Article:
In the past year, my first in a prestigious Ph.D. program in creative writing and literature, I have often felt conspicuous as a writer of color. I have felt a responsibility to speak up when race is discussed, but I have also resented this responsibility. Lately, I have found myself burying my head. It bothers me to no end that the pressure is beating me, and yet it is.
Like many writers of color, I read Junot Diaz's "MFA vs. POC" on the New Yorker blog, and identified with his anger and sadness at the loss of voices of color to the "white straight male" default of the writing workshop — a group of writers gathering to critique one another's work. I have had "good" and "bad" workshop experiences, but for me whenever race comes up, it feels, somehow, traumatic. While most issues in workshop are presented as universal to story, race can come off as a burden personal to writers of color.
The Burden Of Craft
Here is a not uncommon experience. Writer Emily X.R. Pan was told by the white writers in her workshop that the racism in her story could never happen — though every incident had happened to her.
A writer might object that "it happened in real life" is a poor argument for why something should be depicted in fiction. On a craft level, the story should make it seem possible to ride one's bike 100 miles overnight or help deliver a baby on an airplane. But that is an argument for particular story context: introducing a character who often rides his bike long distances, for example.
A critique of race and racism is more often a case of the class questioning what happens because of the context of their lives. It is a critique that wears the pretense of craft, but what it is really doing is saying that a common experience needs to be treated as particular and unusual. As particular and unusual as the bike or baby example.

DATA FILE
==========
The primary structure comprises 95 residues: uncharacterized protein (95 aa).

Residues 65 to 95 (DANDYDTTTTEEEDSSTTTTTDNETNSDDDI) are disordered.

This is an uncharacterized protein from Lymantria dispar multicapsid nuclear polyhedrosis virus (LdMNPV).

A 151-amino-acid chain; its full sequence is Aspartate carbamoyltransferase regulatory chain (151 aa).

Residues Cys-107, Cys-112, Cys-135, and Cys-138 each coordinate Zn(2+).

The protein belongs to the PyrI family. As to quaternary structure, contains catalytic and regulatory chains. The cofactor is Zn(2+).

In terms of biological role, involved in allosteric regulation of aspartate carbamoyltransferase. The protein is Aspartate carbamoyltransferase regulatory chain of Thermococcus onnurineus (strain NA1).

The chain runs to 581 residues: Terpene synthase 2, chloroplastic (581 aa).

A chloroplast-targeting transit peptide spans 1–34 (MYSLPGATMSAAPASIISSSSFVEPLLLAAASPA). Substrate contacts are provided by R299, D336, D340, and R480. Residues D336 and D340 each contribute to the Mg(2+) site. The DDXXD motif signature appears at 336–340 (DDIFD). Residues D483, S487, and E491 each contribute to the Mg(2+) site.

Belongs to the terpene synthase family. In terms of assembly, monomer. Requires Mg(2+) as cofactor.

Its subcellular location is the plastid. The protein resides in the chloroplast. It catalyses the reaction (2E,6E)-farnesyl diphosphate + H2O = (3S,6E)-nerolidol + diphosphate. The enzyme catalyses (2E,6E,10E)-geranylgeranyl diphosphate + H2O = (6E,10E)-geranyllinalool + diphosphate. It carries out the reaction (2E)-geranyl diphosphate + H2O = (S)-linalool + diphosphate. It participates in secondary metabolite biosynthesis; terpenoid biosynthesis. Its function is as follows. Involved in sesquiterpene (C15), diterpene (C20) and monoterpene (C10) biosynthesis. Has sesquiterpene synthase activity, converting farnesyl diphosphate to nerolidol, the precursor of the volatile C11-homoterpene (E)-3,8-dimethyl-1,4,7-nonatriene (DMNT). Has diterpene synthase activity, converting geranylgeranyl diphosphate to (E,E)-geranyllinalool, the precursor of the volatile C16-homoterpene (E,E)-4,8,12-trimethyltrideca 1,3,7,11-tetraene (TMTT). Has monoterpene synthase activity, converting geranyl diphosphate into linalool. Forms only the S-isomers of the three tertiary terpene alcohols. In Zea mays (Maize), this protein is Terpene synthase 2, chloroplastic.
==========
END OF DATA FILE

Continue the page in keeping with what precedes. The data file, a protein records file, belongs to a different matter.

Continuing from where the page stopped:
A similar but different criticism occurs when a writer is told that her portrayal of minority characters isn't different enough. A woman in my program has been told that her stories need to be more ethnic, that readers should be able to smell the food.
Writer Jackson Bliss describes an experience when a Pakistani writer spoke up in defense of a Desi character Bliss had written, and "the workshop rejected his comments and then spoke over him. Think about that for a second," Bliss writes, "a group of mostly white writers telling a hapa writer and a Pakistani writer what was culturally authentic and culturally permissible ... about nonwhite people."
What happens when the workshop pits a person of color's lived experience against a white perspective of how that experience should read on the page? For a writer of color, the defense of one's work can quickly become a defense of the self.
The Burden Of Speaking Up
Writers of color are also asked to offer up their voices solely because of their race. Another of my fellow Ph.D.s complained to me once about what happened after a talk at her MFA program. The talk included offensive comments about African-Americans. Afterward, one of her professors asked why my friend hadn't spoken up. The [white] professor had been waiting for a black student to say something.